The ecosystem as a multidimensional concept: meaning, model, and metaphor

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Ecosystems (2002) 5: 1–10 DOI: 10.1007/s10021-001-0051-y

© 2002 Springer-Verlag


The Ecosystem as a Multidimensional Concept: Meaning, Model, and Metaphor
S. T. A. Pickett* and M. L. Cadenasso
Institute of Ecosystem Studies, Box AB, Millbrook, New York, 12545 USA

The ecosystem is a fundamental ecological concept that is not as simple as it firstappears. We explore three key dimensions of the concept that make it both complex and broadly useful—its basic definition, its application via models to concrete or specific situations, and its metaphorical connotations as used in general communication within the domain of science and with the public at large. Clarity in identifying what the dimensions are and how they are related can help to maintain therigor of the concept for specific scientific uses while also allowing enough flexibility for its use in the integration of scientific principles, as well as in public discourse. This analysis of the ecosystem as a multidimensional concept is likely to be generalizable to other important concepts in ecology. Key words: ecosystem concept; ecosystem definition; metaphor; model; specification; values.INTRODUCTION
The purpose of this paper is to explore the various ways that the contemporary concept of the ecosystem can be used. Why analyze one of ecology’s most familiar and widely used concepts? Because, far from being simple and straightforward, the ecosystem is in fact a subtle and complex concept. The multiple layers of its meaning and use can result in confusion, thereby limiting theutility of the concept. Furthermore, these layers of meaning and use have specific yet often unrecognized theoretical linkages. We intend to explore its complexity in a straightforward way. Several of the insights we draw on have been articulated before. However, to our knowledge, this essay is the first attempt to synthesize a full assessment of the complexity of the ecosystem concept. The analysis istimely because concepts and their use evolve through time as a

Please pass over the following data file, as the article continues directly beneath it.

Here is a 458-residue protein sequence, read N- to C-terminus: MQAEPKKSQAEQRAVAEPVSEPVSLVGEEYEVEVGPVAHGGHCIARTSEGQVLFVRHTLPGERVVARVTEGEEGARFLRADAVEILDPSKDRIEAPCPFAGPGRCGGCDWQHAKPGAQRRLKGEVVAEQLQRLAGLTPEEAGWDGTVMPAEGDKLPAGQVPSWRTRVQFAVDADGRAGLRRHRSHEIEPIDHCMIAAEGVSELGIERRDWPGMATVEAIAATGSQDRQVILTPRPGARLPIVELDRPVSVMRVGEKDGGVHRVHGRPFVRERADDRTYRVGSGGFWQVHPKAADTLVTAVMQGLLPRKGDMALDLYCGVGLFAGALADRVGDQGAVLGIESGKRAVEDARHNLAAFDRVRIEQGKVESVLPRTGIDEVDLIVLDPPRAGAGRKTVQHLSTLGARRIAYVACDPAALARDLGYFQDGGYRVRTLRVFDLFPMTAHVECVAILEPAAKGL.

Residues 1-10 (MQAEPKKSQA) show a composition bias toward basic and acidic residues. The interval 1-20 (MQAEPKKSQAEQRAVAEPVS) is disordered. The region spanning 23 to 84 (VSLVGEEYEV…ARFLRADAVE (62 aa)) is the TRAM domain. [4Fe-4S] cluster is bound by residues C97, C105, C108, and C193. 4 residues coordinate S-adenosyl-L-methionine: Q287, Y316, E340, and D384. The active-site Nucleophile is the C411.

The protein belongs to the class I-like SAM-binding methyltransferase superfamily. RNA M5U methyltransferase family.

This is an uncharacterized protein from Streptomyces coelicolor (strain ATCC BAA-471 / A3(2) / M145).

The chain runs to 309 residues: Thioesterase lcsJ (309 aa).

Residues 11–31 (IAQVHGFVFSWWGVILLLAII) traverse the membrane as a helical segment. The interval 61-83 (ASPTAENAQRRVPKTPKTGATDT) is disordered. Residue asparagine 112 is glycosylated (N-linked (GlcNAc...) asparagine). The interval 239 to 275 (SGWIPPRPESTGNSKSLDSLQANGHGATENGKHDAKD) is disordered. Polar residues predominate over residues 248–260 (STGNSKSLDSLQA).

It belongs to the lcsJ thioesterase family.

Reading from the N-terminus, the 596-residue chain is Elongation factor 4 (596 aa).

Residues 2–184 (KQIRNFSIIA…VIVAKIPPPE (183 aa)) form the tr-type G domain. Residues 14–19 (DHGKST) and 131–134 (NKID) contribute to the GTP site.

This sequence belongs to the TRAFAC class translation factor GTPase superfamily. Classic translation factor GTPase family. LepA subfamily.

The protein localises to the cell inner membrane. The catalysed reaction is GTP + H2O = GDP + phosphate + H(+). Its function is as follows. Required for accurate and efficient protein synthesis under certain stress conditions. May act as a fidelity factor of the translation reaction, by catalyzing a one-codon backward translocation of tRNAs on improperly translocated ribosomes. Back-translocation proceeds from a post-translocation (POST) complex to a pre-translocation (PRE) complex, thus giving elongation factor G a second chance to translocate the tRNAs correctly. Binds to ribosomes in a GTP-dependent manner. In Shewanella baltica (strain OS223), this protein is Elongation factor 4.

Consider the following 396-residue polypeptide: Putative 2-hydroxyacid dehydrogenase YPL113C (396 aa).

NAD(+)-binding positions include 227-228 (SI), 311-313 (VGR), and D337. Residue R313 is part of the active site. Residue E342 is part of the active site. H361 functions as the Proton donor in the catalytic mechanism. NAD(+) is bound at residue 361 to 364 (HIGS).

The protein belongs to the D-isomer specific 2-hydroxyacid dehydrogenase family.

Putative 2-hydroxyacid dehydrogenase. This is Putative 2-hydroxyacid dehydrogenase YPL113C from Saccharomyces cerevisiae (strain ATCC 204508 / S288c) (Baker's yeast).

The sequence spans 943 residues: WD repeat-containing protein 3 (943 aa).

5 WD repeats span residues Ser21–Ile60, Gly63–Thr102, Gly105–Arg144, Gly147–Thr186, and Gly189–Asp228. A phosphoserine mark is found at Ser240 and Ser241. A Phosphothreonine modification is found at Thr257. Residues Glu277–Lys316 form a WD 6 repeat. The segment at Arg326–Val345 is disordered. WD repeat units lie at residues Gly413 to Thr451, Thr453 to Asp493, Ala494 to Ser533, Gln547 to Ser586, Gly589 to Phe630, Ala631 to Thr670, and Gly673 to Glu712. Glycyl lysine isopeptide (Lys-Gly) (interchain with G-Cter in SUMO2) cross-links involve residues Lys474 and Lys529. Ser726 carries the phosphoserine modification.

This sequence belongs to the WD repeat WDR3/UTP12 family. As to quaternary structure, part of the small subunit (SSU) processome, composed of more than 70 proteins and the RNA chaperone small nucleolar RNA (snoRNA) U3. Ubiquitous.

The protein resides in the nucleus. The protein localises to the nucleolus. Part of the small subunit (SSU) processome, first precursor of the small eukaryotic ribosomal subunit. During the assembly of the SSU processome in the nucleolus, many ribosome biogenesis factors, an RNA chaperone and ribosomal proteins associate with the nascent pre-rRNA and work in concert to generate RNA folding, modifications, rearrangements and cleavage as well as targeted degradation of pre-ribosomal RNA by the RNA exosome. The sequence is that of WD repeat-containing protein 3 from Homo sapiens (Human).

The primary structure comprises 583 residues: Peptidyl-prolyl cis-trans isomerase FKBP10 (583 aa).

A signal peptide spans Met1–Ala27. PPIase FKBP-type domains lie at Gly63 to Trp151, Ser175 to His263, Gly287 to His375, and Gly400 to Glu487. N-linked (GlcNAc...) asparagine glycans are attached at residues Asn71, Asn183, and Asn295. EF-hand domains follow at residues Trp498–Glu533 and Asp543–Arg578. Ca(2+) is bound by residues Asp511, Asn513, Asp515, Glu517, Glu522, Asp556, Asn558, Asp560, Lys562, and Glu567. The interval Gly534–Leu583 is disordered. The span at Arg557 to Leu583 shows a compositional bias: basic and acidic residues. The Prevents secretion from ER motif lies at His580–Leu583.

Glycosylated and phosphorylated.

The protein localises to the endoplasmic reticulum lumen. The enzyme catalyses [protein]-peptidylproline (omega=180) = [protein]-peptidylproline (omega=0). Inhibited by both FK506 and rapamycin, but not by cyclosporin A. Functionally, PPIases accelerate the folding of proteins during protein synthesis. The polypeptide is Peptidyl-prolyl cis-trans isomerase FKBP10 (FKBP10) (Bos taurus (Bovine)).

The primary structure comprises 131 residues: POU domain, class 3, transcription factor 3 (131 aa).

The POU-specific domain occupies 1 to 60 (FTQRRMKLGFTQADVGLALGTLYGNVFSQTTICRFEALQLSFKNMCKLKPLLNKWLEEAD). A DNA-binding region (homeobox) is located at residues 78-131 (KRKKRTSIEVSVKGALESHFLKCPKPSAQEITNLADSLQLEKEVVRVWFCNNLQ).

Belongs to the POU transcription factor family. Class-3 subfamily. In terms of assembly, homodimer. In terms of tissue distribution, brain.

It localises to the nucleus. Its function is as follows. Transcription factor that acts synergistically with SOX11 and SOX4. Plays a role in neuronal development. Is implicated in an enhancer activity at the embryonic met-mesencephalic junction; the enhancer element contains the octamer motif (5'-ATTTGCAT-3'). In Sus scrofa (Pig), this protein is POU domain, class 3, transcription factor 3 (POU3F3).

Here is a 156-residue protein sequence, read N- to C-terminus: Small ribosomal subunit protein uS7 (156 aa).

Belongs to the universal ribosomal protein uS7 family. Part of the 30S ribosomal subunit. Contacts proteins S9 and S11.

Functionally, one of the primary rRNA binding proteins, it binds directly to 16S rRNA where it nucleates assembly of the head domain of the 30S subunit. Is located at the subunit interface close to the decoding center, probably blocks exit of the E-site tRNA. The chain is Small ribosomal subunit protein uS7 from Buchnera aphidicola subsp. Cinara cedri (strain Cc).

Received 28 February 2001; accepted 5 September 2001. *Corresponding author; e-mail:

science and its application mature. Furthermore, peeling back the layers of complexity and examining the theoretical implications of the ecosystem concept may serve as a model for the analysis of other multifacetedecological concepts. We will conclude by briefly indicating how our analysis of the ecosystem concept can serve as a paradigm for simplifying the complexity of other ecological concepts. There are at least three linked, yet different, ways that the concept of the ecosystem can be used. Each of these uses can be considered a separate dimension of this complex concept. The three dimensions are meaning,model, and metaphor. The first dimension—meaning—is a technical definition that can be used in a wide variety of situations. However, for the definition to actually be used in a given situation, a domain and a variety of features must be specified (Jax 1998). Therefore, the second dimension is a model that embodies the specifications needed to address the many real or hypothetical situations that thedefinition might apply to. Fi-



S. T. A. Pickett and M. L. Cadenasso ents and energy (Holling 1973). Similarly, ecosystems may be autotrophic or heterotrophic (Odum 1989). They may be simple, such as those that contain only a few microbes and some detritus exported from elsewhere. Likewise, they may be fleeting, remaining in existence only a short time. Of course, the Earth abounds inpersistent and complex ecosystems as well (Odum 1971). In addition, ecosystems can include humans and their artifacts. Tansley (1935), in his seminal definition, was at pains to emphasize that ecologists should study ecosystems that incorporate humans and human-generated processes and structures (Odum and Odum 1976; Odum 1977; Costanza and others 1993; Christensen and others 1996; Grimm and others...
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